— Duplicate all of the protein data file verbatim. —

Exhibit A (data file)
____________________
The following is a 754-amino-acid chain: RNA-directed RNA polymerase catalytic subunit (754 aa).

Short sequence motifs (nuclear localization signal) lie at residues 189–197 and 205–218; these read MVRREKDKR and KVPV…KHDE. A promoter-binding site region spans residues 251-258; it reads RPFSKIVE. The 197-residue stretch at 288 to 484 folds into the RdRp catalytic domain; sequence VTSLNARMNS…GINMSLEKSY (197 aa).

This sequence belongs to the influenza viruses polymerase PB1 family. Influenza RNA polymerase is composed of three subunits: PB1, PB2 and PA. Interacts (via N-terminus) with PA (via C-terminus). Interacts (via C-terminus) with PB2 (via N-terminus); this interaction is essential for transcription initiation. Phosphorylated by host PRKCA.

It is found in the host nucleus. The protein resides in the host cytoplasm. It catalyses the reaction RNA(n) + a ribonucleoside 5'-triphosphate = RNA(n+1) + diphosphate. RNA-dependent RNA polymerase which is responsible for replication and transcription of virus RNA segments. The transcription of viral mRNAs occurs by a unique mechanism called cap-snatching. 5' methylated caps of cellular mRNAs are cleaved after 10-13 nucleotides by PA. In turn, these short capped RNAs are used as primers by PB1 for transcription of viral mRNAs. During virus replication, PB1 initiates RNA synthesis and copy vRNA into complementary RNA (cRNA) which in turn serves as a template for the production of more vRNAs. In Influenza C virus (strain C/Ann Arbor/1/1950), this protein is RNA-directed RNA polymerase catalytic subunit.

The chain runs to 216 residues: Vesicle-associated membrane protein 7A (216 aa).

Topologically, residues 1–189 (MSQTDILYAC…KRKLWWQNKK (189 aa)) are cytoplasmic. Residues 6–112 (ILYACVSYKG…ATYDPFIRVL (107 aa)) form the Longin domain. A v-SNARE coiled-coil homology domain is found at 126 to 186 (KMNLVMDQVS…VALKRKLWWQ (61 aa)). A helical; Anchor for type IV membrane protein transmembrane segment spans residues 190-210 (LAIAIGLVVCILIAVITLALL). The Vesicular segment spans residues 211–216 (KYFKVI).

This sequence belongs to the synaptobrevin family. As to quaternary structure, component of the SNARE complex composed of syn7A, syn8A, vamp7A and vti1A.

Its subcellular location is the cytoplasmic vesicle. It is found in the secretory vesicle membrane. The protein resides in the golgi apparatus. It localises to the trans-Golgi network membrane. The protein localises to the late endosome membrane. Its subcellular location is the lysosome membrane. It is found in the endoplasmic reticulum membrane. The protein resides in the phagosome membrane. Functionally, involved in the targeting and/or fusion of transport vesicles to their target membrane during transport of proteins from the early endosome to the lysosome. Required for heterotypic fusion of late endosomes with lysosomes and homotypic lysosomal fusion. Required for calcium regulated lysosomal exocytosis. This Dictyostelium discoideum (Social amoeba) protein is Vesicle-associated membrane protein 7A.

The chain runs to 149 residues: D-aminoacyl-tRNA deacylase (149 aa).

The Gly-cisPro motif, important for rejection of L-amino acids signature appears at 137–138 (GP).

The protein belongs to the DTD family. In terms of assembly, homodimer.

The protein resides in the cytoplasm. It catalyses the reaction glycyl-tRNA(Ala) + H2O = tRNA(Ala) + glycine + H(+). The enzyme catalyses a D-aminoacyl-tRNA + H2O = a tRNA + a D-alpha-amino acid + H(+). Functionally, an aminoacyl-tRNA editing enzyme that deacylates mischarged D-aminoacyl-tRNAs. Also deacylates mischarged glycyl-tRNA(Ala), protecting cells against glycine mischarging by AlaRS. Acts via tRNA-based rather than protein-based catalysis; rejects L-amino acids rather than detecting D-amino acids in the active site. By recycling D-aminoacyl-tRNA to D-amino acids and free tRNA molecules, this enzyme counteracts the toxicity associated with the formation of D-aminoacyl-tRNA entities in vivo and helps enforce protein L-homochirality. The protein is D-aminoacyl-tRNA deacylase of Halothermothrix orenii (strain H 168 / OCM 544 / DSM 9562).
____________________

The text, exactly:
The following is a 754-amino-acid chain: RNA-directed RNA polymerase catalytic subunit (754 aa).

Short sequence motifs (nuclear localization signal) lie at residues 189–197 and 205–218; these read MVRREKDKR and KVPV…KHDE. A promoter-binding site region spans residues 251-258; it reads RPFSKIVE. The 197-residue stretch at 288 to 484 folds into the RdRp catalytic domain; sequence VTSLNARMNS…GINMSLEKSY (197 aa).

This sequence belongs to the influenza viruses polymerase PB1 family. Influenza RNA polymerase is composed of three subunits: PB1, PB2 and PA. Interacts (via N-terminus) with PA (via C-terminus). Interacts (via C-terminus) with PB2 (via N-terminus); this interaction is essential for transcription initiation. Phosphorylated by host PRKCA.

It is found in the host nucleus. The protein resides in the host cytoplasm. It catalyses the reaction RNA(n) + a ribonucleoside 5'-triphosphate = RNA(n+1) + diphosphate. RNA-dependent RNA polymerase which is responsible for replication and transcription of virus RNA segments. The transcription of viral mRNAs occurs by a unique mechanism called cap-snatching. 5' methylated caps of cellular mRNAs are cleaved after 10-13 nucleotides by PA. In turn, these short capped RNAs are used as primers by PB1 for transcription of viral mRNAs. During virus replication, PB1 initiates RNA synthesis and copy vRNA into complementary RNA (cRNA) which in turn serves as a template for the production of more vRNAs. In Influenza C virus (strain C/Ann Arbor/1/1950), this protein is RNA-directed RNA polymerase catalytic subunit.

The chain runs to 216 residues: Vesicle-associated membrane protein 7A (216 aa).

Topologically, residues 1–189 (MSQTDILYAC…KRKLWWQNKK (189 aa)) are cytoplasmic. Residues 6–112 (ILYACVSYKG…ATYDPFIRVL (107 aa)) form the Longin domain. A v-SNARE coiled-coil homology domain is found at 126 to 186 (KMNLVMDQVS…VALKRKLWWQ (61 aa)). A helical; Anchor for type IV membrane protein transmembrane segment spans residues 190-210 (LAIAIGLVVCILIAVITLALL). The Vesicular segment spans residues 211–216 (KYFKVI).

This sequence belongs to the synaptobrevin family. As to quaternary structure, component of the SNARE complex composed of syn7A, syn8A, vamp7A and vti1A.

Its subcellular location is the cytoplasmic vesicle. It is found in the secretory vesicle membrane. The protein resides in the golgi apparatus. It localises to the trans-Golgi network membrane. The protein localises to the late endosome membrane. Its subcellular location is the lysosome membrane. It is found in the endoplasmic reticulum membrane. The protein resides in the phagosome membrane. Functionally, involved in the targeting and/or fusion of transport vesicles to their target membrane during transport of proteins from the early endosome to the lysosome. Required for heterotypic fusion of late endosomes with lysosomes and homotypic lysosomal fusion. Required for calcium regulated lysosomal exocytosis. This Dictyostelium discoideum (Social amoeba) protein is Vesicle-associated membrane protein 7A.

The chain runs to 149 residues: D-aminoacyl-tRNA deacylase (149 aa).

The Gly-cisPro motif, important for rejection of L-amino acids signature appears at 137–138 (GP).

The protein belongs to the DTD family. In terms of assembly, homodimer.

The protein resides in the cytoplasm. It catalyses the reaction glycyl-tRNA(Ala) + H2O = tRNA(Ala) + glycine + H(+). The enzyme catalyses a D-aminoacyl-tRNA + H2O = a tRNA + a D-alpha-amino acid + H(+). Functionally, an aminoacyl-tRNA editing enzyme that deacylates mischarged D-aminoacyl-tRNAs. Also deacylates mischarged glycyl-tRNA(Ala), protecting cells against glycine mischarging by AlaRS. Acts via tRNA-based rather than protein-based catalysis; rejects L-amino acids rather than detecting D-amino acids in the active site. By recycling D-aminoacyl-tRNA to D-amino acids and free tRNA molecules, this enzyme counteracts the toxicity associated with the formation of D-aminoacyl-tRNA entities in vivo and helps enforce protein L-homochirality. The protein is D-aminoacyl-tRNA deacylase of Halothermothrix orenii (strain H 168 / OCM 544 / DSM 9562).